Alligator (Family Alligatoridae)

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Kingdom animalia
Phylum Chordata
Class reptile
Order crocodylia
Family Alligatoridae

The Order Crocodylia appeared on our planet at least 200 million years ago, harboring animals with great growth capacity. in the first years of life, stopping their development only when they reach sexual maturity, at approximately fifteen years of life. They are large and have a life expectancy of approximately fifty years. This order includes three families: the crocodiles (Crocodylidae), the gharials (Gavialidae) and the alligators, alligators and caimans (Alligatoridae). The latter have as differential features, the fact that their head and muzzle are shorter and wider, and the ability to not show their lower teeth when closing their mouths.

The Alligatoridae are divided into four genera, with a total of eight species.


Alligator (Alligator mississippiensis). Native to the United States. Conservation status: not at risk.

China Alligator (Alligator sinensis). Native to China. Conservation Status: Critically Endangered.

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Alligator (caiman crocodilus). Native to Brazil, Colombia, Costa Rica, Ecuador, El Salvador, French Guiana, Guatemala, Guyana, Honduras, Mexico, Nicaragua, Panama, Peru, Suriname, Trinidad and Tobago and Venezuela; and introduced in Cuba, Puerto Rico and the United States. Conservation status: minimal risk.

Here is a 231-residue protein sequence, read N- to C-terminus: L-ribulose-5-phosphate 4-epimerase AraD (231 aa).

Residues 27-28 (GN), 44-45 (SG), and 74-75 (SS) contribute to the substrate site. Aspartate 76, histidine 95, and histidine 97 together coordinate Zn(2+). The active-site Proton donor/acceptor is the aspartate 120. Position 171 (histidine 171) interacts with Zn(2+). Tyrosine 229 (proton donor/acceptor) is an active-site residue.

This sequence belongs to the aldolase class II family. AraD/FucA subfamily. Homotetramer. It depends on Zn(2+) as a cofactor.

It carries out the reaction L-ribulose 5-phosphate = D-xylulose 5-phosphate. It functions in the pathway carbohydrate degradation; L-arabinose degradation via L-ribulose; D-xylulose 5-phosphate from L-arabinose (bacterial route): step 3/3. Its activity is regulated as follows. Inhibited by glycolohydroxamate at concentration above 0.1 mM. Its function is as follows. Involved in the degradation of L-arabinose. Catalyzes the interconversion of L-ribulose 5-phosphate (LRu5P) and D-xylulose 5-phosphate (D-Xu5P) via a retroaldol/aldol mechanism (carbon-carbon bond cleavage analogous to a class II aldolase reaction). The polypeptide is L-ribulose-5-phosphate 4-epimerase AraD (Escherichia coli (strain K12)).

Yellow-throated Alligator (caiman latirostris). Native to Argentina, Bolivia, Brazil, Paraguay and Uruguay. Conservation status: minimal risk.

Alligator-of-the-swamp (Caiman Yacare). Native to Argentina, Bolivia, Brazil and Paraguay. Conservation status: minimal risk.


Alligator-açu (Melanosuchus niger). Native to Bolivia, Brazil, Colombia, Ecuador, French Guiana, Guyana and Peru; and probably Venezuela. Conservation status: minimal risk.


Dwarf Alligator (Paleosuchus palpebrosus). Native to Bolivia, Brazil, Colombia, Ecuador, French Guiana, Guyana, Paraguay, Peru, Suriname and Venezuela. Conservation status: minimal risk.

Alligator Crown (Paleosuchus trigonatus). Native to Bolivia, Brazil, Colombia, Ecuador, French Guiana, Guyana, Peru, Suriname and Venezuela. Conservation status: minimal risk.


The alligator-açu is considered the largest alligator in our country, with the capacity to reach five meters in length. It was heavily hunted in the 50s and 60s, seeking to use its leather to make luxury bags and shoes. This action was facilitated by the temperament of this animal, which is more peaceful compared to other species.

In addition to hunting, aiming at the hide and meat of these animals, another significant factor regarding the ability to compromise alligator populations is the pollution of water and its surroundings.

By Mariana Araguaia
Biologist, specialist in Environmental Education
Brazil School Team

Vertebrates -Animals -Brazil School

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